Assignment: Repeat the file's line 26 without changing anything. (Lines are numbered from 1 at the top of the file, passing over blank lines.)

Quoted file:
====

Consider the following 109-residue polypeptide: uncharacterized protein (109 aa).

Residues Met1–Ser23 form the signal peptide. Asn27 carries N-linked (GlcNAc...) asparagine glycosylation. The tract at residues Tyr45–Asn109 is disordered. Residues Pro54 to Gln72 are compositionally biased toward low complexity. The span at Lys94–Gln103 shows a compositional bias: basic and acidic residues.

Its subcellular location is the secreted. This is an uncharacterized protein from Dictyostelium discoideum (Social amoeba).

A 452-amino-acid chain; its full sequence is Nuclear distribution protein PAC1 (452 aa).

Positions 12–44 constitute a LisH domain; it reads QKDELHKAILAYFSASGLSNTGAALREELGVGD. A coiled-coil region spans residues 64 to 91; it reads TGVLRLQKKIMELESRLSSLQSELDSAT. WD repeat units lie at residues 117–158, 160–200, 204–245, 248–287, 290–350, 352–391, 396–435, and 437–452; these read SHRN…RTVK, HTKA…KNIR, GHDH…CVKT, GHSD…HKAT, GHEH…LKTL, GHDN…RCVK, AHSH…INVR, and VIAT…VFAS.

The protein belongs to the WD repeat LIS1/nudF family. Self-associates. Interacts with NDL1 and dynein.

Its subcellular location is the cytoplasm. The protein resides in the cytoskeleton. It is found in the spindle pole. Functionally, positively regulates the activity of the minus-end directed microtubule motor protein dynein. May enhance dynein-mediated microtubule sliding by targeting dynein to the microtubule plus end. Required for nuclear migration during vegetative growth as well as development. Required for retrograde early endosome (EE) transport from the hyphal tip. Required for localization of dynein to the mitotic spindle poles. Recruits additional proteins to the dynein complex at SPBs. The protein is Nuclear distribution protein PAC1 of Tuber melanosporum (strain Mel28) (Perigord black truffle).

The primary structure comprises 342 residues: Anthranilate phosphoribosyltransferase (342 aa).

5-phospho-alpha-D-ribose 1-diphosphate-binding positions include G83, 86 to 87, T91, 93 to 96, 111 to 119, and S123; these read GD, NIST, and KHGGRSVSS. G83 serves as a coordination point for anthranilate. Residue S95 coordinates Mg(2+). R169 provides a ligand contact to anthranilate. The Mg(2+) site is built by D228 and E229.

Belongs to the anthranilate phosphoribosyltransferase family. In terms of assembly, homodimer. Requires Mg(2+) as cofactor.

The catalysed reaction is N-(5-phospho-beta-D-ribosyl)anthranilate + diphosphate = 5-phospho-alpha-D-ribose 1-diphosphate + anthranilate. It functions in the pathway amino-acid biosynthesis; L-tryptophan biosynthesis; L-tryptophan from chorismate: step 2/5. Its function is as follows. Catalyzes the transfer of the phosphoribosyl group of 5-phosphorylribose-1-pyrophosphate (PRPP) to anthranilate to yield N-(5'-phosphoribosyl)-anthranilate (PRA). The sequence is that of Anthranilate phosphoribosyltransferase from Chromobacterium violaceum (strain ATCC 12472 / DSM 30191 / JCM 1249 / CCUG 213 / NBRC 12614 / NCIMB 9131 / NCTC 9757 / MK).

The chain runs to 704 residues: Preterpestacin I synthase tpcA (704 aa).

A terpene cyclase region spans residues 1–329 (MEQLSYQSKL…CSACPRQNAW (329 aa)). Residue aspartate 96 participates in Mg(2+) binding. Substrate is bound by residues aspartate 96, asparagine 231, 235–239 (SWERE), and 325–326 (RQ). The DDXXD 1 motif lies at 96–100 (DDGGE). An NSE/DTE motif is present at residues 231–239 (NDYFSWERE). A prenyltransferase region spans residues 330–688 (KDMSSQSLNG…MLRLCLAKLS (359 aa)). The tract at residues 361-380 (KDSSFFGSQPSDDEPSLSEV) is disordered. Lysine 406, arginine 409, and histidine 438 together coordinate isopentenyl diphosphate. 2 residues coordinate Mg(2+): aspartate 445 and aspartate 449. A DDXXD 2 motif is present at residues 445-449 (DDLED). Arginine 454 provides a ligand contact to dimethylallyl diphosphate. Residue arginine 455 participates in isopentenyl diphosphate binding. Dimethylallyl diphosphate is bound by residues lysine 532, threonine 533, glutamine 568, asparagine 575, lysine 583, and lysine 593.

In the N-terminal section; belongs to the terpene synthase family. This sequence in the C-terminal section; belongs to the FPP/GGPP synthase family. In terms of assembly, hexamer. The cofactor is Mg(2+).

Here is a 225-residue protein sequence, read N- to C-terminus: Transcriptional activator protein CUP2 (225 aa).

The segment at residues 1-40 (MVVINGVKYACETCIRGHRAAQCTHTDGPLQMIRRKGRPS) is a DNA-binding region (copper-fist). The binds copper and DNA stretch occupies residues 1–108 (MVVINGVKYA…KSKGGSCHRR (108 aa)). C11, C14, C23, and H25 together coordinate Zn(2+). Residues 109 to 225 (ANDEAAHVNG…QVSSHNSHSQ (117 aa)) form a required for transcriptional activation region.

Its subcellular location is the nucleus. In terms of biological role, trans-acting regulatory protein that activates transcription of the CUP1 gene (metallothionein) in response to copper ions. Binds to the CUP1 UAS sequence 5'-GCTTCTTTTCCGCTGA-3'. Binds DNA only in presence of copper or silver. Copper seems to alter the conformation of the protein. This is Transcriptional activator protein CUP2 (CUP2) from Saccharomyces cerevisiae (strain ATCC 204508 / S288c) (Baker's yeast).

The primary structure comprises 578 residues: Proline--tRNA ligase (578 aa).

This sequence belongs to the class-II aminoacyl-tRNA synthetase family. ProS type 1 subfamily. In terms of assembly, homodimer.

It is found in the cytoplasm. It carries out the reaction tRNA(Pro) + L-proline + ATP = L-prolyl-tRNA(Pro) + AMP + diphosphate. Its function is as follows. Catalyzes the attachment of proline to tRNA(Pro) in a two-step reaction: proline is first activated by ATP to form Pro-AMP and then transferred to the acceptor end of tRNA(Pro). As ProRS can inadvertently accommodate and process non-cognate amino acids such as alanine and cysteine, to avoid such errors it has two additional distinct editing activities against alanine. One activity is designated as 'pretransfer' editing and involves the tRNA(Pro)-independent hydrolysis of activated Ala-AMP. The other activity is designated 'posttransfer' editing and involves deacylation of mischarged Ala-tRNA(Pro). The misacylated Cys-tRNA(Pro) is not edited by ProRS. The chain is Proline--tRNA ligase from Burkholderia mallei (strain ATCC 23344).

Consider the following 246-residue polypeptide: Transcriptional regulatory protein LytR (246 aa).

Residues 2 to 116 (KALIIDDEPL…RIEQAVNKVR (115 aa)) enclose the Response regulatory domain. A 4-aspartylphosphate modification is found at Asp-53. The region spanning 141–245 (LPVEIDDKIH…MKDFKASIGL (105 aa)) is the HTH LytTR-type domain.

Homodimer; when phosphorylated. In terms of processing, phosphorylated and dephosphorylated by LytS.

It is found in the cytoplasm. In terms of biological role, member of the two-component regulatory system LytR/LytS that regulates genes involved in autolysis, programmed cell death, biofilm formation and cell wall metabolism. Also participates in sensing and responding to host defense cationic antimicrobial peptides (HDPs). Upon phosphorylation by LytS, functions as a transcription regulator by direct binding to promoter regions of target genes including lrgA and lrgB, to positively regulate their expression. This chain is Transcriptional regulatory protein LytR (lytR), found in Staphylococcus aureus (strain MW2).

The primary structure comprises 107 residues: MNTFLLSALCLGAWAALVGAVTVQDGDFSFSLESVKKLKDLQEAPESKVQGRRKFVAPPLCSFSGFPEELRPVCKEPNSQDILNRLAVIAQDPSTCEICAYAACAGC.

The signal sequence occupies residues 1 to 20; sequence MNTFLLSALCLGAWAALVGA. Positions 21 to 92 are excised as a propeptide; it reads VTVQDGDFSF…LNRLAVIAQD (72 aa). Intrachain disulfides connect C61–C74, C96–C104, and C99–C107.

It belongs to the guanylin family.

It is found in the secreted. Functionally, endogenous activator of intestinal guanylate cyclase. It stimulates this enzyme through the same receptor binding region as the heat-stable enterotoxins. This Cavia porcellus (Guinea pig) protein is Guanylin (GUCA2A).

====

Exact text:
The signal sequence occupies residues 1 to 20; sequence MNTFLLSALCLGAWAALVGA. Positions 21 to 92 are excised as a propeptide; it reads VTVQDGDFSF…LNRLAVIAQD (72 aa). Intrachain disulfides connect C61–C74, C96–C104, and C99–C107.